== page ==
Dia De Los Muertos Traditions

Dia de los Muertos Traditions

Dia de Los Muertos, or Day of the Dead, is a Mexican celebration between October 31st and November 2nd where people remember the lives of family members and friends who have passed on. It is believed that the souls of the departed are able to visit Earth in this window of time. During these celebrations, people prepare special foods in honor of those who have departed and visit cemeteries to decorate gravesites with flowers and sugar skulls. Different types of souls are celebrated on different days. Angelitos, also known as little angels or the souls of dead children, are remembered on November 1st, which is All Saints' Day. Deceased adults are remembered and honored the following day on All Souls' Day.

The Origins of the Holiday

The holiday is a result of melding pre-existing beliefs of indigenous people with religious beliefs of the people who came to the country later. In this case, it was the beliefs the indigenous Mexican people held about death that led to this celebration. Before the Spanish came, the indigenous people believed that the deceased needed the same things as the living. Like many other native people, they believed that their bodies should be buried with the possessions that they had while living.

When the Spanish arrived, they originally thought that the idea was barbaric because they viewed death as the end of life while the native people viewed it as a continuation of life. Unlike the Spaniards, the indigenous people embraced life and, despite changing times in their country, they refused to let the tradition die. Over time, the celebration was gradually blended into the Catholic Church after the celebration was moved to coincide with All Souls' Day, which was already on the Catholic Church's calendar.

Traditional Altars

The traditional altars for Dia de Los Muertos are usually set up in households as an offertory for the departed souls. This offertory is called an ofrenda and usually features candles, copal, fruits, wild marigolds, cockscomb, photographs, plates of foods, and saint's images.

The items displayed on the altar are traditionally new, meaning all flowers, candles, and food is bought or created new for the celebration each year. They are meant to be impermanent and anything other than something new dishonors the dead. Of course, not everything has to be new. Favorite things of the deceased, toys or books for example make good altar decorations because they draw the spirits to the altar.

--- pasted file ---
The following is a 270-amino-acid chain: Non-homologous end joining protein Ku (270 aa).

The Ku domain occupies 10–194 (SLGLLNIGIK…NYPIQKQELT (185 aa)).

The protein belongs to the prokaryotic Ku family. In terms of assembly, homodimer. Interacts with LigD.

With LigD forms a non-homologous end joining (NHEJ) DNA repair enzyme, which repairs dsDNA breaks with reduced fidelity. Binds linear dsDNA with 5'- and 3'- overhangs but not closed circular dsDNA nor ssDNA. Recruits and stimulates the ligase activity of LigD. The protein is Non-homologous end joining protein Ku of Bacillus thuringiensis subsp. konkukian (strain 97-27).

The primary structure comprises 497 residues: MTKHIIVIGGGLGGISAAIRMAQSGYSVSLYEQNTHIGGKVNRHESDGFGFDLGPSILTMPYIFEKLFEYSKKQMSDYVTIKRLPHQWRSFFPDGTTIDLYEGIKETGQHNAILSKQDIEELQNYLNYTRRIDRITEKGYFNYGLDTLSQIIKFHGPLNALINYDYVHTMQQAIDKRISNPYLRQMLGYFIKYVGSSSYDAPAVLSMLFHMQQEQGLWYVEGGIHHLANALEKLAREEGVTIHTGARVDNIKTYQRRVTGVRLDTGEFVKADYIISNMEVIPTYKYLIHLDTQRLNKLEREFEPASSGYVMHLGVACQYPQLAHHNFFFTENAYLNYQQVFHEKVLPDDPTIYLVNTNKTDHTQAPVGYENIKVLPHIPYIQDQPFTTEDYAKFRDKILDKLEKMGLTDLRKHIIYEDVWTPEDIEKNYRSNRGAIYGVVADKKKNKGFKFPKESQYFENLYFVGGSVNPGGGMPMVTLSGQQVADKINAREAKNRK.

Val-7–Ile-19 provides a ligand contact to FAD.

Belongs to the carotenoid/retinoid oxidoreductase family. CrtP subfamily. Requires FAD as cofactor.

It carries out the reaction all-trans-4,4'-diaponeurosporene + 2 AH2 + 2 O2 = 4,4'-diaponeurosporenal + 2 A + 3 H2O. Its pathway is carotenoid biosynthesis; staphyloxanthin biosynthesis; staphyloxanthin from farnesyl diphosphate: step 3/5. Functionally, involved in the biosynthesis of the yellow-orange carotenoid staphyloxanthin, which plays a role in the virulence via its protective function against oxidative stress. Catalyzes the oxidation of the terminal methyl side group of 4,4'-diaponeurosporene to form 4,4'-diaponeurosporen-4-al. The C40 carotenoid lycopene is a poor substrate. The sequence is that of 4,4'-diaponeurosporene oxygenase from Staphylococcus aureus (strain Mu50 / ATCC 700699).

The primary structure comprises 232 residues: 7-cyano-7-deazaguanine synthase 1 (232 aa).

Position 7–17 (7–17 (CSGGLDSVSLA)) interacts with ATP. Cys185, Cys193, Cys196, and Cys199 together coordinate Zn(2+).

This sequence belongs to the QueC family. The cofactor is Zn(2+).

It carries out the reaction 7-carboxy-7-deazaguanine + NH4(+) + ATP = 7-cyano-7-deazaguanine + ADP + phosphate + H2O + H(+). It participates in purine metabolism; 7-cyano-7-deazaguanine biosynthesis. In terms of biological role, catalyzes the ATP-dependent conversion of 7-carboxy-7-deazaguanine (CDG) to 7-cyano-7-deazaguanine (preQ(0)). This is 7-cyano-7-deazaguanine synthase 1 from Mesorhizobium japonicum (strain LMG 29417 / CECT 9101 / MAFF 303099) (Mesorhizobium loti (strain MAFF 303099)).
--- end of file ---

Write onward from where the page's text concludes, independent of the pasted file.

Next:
Everything that is set up on the altar usually has a special meaning to the family and departed. The food that is on the altar is usually among the departed's favorites, sometimes alcoholic drinks are also on the altar so that loved ones can toast the arrival of their ancestors. Originally, the beverage commonly on the altar was called pulque, a drink made from the sap of agave plant and was reserved specifically for spiritual ceremonies. Today, any beverage favored by the dead can be used.


Decorating Gravesites

On the Day of the Dead, families visit graveyards to clean the headstones of their deceased loved ones. It is a time where the gravesites are polished, weeds are pulled, and graves are decorated with marigolds that are arranged in huge arches. The grave sites are also adorned with photos, gifts, and the deceased's favorite food and drinks. Like the altar, these gravesites are offerings that are meant to attract the dead. The burning candles and incense help guide and lead the souls of their loved ones back to Earth.

The tradition of cleaning the graves during the Dia de Los Muertos celebration is a grand festivity. Picnics in the graveyard are commonplace as people interact with the deceased as if their loved one were still alive. These visits turn into all-night vigils with ceremonies lit by candlelight and the deceased's favorite music is played, often by a hired band.

While altars and gravesites are important components of the celebration, nothing honors the dead more than telling stories about them. Funny memories and calaveras (poems that poke fun at their quirks) are especially good because they believe that the dead do not want to be remembered in a somber way, but rather they want to be celebrated. In Mexican culture, telling these stories keep the family's oral tradition alive. As these tales are passed from generation to generation, the family history is kept alive.